biological warfare

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Related to biological attack: biological warfare, biological terrorism, Biochemical warfare

biological warfare,

employment in war of microorganisms to injure or destroy people, animals, or crops; also called germ or bacteriological warfare. Limited attempts have been made in the past to spread disease among the enemy; e.g., military leaders in the French and Indian WarsFrench and Indian Wars,
1689–1763, the name given by American historians to the North American colonial wars between Great Britain and France in the late 17th and the 18th cent.
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 tried to spread smallpox among the Native Americans. Biological warfare has scarcely been used in modern times and was prohibited by the 1925 Geneva Convention. However, many nations in the 20th cent. have conducted research to develop suitable military microorganisms, including strains of smallpox, anthrax, plague, and some nonlethal agents. Such microorganisms can be delivered by animals (especially rodents or insects) or by aerosol packages, built into artillery shells or the warheads of ground-to-ground or air-to-ground missiles and released into the atmosphere to infect by inhalation.

In 1972 the United States and the Soviet Union adopted an agreement, endorsed by the UN General Assembly and now ratified by more than 140 nations, to destroy existing stockpiles of biological weapons and refrain from developing or stockpiling new biological weapons. The treaty does allow research for defensive purposes, such as to develop antidotes to biological weapons. After the fall of the Soviet Union, however, it was disclosed that the Soviets had secretly increased research and production of a wide variety of deadly biological agents. Although Russian president Boris Yeltsin publicly ordered (1992) the abandonment of germ warfare, some expressed suspicion about the continued production of biological weapons in post–cold war Russia.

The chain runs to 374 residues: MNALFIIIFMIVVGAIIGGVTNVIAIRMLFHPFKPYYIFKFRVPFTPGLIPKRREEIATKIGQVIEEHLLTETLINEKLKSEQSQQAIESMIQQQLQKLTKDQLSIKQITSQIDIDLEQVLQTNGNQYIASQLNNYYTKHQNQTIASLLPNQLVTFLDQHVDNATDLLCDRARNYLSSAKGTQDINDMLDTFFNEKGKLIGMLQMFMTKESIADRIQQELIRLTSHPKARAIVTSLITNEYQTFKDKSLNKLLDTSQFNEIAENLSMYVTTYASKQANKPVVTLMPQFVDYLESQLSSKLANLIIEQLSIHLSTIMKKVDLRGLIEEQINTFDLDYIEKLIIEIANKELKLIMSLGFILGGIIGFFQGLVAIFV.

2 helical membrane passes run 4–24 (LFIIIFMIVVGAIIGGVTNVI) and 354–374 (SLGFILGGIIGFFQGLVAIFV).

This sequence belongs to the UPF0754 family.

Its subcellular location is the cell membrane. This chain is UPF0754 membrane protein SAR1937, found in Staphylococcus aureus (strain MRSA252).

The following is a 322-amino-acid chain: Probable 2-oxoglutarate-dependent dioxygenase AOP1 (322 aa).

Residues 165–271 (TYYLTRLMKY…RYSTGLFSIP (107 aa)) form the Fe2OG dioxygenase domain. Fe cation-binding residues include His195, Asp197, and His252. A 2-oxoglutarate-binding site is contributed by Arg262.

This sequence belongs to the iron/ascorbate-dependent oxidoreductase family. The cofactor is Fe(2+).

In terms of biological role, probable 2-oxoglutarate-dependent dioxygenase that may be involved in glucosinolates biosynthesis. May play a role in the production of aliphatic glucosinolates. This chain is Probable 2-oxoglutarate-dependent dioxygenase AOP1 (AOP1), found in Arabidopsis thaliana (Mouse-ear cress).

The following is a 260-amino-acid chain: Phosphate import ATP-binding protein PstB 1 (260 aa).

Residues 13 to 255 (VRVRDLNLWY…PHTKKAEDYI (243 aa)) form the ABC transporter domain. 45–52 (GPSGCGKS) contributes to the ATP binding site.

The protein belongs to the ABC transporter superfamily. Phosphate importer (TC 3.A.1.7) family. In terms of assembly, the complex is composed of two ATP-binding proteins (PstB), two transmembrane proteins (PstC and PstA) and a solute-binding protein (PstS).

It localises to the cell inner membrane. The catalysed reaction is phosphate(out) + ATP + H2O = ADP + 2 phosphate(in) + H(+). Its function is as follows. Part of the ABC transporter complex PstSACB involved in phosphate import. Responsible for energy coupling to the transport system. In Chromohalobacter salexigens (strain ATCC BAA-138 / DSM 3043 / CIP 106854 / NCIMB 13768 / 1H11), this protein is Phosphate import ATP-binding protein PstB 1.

With the rise of extremist groups and the disintegration of the established international political order in the late 20th cent., biological weapons again began to be perceived as a serious threat. In the 1990s, after the Persian Gulf WarPersian Gulf Wars,
two conflicts involving Iraq and U.S.-led coalitions in the late 20th and early 21st cent.

The First Persian Gulf War, also known as the Gulf War, Jan.–Feb.
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, five hidden germ-warfare laboratories and stockpiles of anthrax, botulism, and gas gangrene bacteria were discovered in Iraq. In addition to Iraq and Russia, North Korea, Iran, Egypt, Israel, China, and other nations are suspected of various violations of the 1972 agreement.

In 2001, shortly after the terrorist attacks on the World Trade Center and Pentagon, anthrax was sent through the mail in bioterrorist attacks against several locations in the United States. There was, however, no clear connection between the two terror attacks. In an attempt to develop a warning system for a bioterror attack, the Environmental Protection Agency's air quality monitoring system was adapted (2003) to permit detection of an outdoor release of smallpox and other pathogens. Such a system, however, would not have detected the narrowly focused indoor anthrax attacks of 2001.